Morning. Or evening. I’m not sure, you see. Living in three different time zones does that to you. There’s UK time, which my body is still just clinging to. Local Hawaiian time, too, and nocturnal time which means that it’s 7pm at night and time to get up.
We drove halfway up to mountain to the astronomer’s residence yesterday, spending a night here to get acclimatized before heading on up to the summit. Needless to say, last night was absolutely stunningly clear, one of the darkest skies I’ve ever seen. I was reminded of something someone in Chile said to be – ‘really good skies are grey’ with all the starlight, and last night definitely was. Seeing the Milky Way overhead stretching down into Scorpius was just stunning, especially with Jupiter high in the sky instead of hugging the horizon as it does at home.
So my hopes were high for tonight’s observing. However, I woke up this evening to find that we were sitting in the middle of a cloud. This isn’t necessarily bad news – the summit’s clear conditions rely on the inversion layer, a band of cloud which sits almost permanently around the island. So cloud here might mean that the summit is perfectly clear – but we should head on up and see. Keep an eye on us here (scroll down for the webcams).
Update 20.27 HST : Doors opening. Sky’s beautiful up here to the naked eye – Jupiter and Venus in the same sky, Crux just visible above the horizon.
Update 22:02 HST : Currently observing the molecule CS in the Antennae galaxies. The idea is that such molecules will help us understand the massive rates of star formation associated with such galactic collisions. Unfortunately we’ve got a computer problem so we’re stuck on this source for a while, and it’s setting…
Update 22:69 HST : Computer’s fixed, and we’re off to our next target, which is Sakurai’s object. Which targets we observe are determined by where they are in the sky, and also by the quality of the sky. As we’re observing in the sub-mm, nothing matters is the amount of water vapour in the air above us (which is also the reason to be so high up). That means that it’s possible to walk outside and see a perfect sky, and come back in and see terrible conditions – which is what we have tonight. So we do other people’s observations, and they’ll do ours, and in the meantime we’re working on data taken for our project on previous nights.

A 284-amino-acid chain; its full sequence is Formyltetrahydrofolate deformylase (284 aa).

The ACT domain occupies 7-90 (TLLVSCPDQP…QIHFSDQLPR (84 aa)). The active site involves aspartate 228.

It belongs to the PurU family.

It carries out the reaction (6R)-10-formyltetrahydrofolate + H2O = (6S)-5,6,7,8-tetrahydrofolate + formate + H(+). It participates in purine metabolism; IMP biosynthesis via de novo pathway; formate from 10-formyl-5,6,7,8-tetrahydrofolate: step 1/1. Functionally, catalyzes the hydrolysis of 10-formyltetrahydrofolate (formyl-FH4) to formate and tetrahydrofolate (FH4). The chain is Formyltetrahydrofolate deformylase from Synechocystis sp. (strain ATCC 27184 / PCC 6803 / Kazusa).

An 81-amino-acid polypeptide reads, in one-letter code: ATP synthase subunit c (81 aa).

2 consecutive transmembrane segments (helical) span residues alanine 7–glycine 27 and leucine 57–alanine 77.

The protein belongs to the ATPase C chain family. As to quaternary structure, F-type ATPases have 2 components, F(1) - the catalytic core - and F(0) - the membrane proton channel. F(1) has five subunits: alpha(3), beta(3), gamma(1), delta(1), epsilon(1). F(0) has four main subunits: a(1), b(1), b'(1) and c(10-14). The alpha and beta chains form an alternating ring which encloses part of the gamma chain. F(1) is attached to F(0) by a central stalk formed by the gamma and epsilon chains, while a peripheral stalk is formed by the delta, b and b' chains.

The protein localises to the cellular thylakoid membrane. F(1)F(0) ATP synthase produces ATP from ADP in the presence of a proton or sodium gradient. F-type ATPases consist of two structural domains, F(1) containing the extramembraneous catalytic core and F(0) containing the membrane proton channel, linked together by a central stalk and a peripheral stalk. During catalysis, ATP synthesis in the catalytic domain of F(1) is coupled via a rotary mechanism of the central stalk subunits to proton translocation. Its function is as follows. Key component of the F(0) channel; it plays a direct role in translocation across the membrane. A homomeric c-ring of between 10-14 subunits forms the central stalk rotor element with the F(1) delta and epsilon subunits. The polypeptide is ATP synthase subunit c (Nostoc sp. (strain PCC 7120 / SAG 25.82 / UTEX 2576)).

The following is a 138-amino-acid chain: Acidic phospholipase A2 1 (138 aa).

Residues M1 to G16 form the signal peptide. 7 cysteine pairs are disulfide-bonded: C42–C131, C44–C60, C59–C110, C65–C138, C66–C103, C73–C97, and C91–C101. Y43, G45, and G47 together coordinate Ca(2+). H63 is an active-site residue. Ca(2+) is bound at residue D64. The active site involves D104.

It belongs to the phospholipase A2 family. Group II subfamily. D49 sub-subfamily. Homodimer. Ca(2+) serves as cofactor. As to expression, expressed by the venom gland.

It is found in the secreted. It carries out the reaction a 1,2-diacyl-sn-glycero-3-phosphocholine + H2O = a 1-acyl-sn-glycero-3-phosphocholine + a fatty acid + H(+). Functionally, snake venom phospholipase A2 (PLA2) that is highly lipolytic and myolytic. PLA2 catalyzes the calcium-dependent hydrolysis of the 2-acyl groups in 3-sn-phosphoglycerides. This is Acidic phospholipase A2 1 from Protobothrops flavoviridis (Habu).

Update 1:23am HST : We’re still looking at Sakurai’s object, looking for hydrogen cyanide. This is usually used as a tracer of high density gas, but I’m not sure what it signifies in this object. I’ll look it up when we get a second. We’ve finished the rough analysis of our data on the Antennae, and are fairly confident we have a detection of CS, which is pleasing. Almost half way through the shift, and I’m going to take a walk outside shortly.
Update 3am HST : It’s cold and clear outside,but the weather from the sub-mm point of view is worse than ever. There must be some wet air up above us. As a result, we took the only decision we could in the circumstances and have switched to rock music to stay awake. Look out for air guitar on the webcam.
Update 4:09 HST : Finished our integration on Sakurai’s object (finally) and have moved to the variable V605 Aql. About which I know nothing, but if I get a second, I’ll find out for you. Feeling reasonably awake, and I haven’t attack the coffee yet either.
Update 4:55 HST : Found the science proposal (the things we spend hours writing to be allowed to get here in the first place) for the project we’ve been observing. It turns out that the objects we’ve been looking for are ‘born-again’ giant stars which were once quietly heading toward being white dwarfs. In about 20% of cases, for reasons that aren’t clear, the stars suddenly flare up again. This normally takes a couple of centuries, still pretty fast for astronomical objects but Sakurai’s object managed it in just a couple of months about a decade ago. Why look for HCN? If I’m reading this right, the stars throw off a shell of dusty material, and HCN should be contained there. Right, off to see the sunrise…
Update 6:06 HST : And it’s daylight out there. Subaru were still open when I went out, but there was a stream of other cars heading down the mountain as everyone else went home. The advantage of the sub-mm is that we can observe in daylight, so we’ve got almost three more hours on sky to go. We’re onto our third born again giant – tentative detections of the molecule we were looking for in both the others so far.
Update 7.32 HST : Feeling pretty tired now, but the view out the window is showing the beautiful red colour that I’ve only ever seen here and in bits of the South Devon I grew up in. And which I imagine covers lots of Mars. The Atacama desert was sandier, not quite so vividly red. In the meantime, we’re pointing (just) at our last science target, a high mass protostar. We’re looking for molecules that shouldn’t be there – the PhD student who wrote the proposal is trying to establish where molecules are still frozen onto the surface of dust grains despite heating from the central star.
Update 8:55 HST : The last science is done – the weather is the best we’ve had all night, and if this trend continues we’ll be observing the sources we came to see when we do it all again in about 11 hours time. The telescope is pointed at Mars to get an observation which will allow us to callibrate all of tonight’s data, and then we’re off down the hill. More tonight – probably picture based.